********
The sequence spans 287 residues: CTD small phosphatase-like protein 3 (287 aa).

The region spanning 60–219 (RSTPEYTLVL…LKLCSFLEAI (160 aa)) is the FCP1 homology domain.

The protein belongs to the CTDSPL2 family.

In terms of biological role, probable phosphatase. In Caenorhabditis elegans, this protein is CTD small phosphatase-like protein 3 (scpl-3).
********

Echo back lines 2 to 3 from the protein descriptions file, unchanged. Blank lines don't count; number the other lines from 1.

The region spanning 60–219 (RSTPEYTLVL…LKLCSFLEAI (160 aa)) is the FCP1 homology domain.

The protein belongs to the CTDSPL2 family.